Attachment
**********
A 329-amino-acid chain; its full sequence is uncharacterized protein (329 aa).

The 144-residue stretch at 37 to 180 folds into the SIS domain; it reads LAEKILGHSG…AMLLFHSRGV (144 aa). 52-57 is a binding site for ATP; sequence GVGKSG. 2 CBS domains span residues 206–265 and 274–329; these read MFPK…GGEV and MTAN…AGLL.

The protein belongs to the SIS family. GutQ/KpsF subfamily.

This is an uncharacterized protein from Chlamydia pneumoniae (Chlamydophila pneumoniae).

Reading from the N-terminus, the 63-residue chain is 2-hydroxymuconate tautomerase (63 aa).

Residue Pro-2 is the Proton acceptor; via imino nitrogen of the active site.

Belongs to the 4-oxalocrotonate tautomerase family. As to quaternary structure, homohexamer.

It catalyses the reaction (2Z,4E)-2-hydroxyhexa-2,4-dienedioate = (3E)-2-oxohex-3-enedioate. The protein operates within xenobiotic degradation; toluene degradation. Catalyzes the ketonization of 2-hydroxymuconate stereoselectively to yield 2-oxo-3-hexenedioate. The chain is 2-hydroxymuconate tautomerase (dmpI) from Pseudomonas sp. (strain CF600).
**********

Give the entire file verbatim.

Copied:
A 329-amino-acid chain; its full sequence is uncharacterized protein (329 aa).

The 144-residue stretch at 37 to 180 folds into the SIS domain; it reads LAEKILGHSG…AMLLFHSRGV (144 aa). 52-57 is a binding site for ATP; sequence GVGKSG. 2 CBS domains span residues 206–265 and 274–329; these read MFPK…GGEV and MTAN…AGLL.

The protein belongs to the SIS family. GutQ/KpsF subfamily.

This is an uncharacterized protein from Chlamydia pneumoniae (Chlamydophila pneumoniae).

Reading from the N-terminus, the 63-residue chain is 2-hydroxymuconate tautomerase (63 aa).

Residue Pro-2 is the Proton acceptor; via imino nitrogen of the active site.

Belongs to the 4-oxalocrotonate tautomerase family. As to quaternary structure, homohexamer.

It catalyses the reaction (2Z,4E)-2-hydroxyhexa-2,4-dienedioate = (3E)-2-oxohex-3-enedioate. The protein operates within xenobiotic degradation; toluene degradation. Catalyzes the ketonization of 2-hydroxymuconate stereoselectively to yield 2-oxo-3-hexenedioate. The chain is 2-hydroxymuconate tautomerase (dmpI) from Pseudomonas sp. (strain CF600).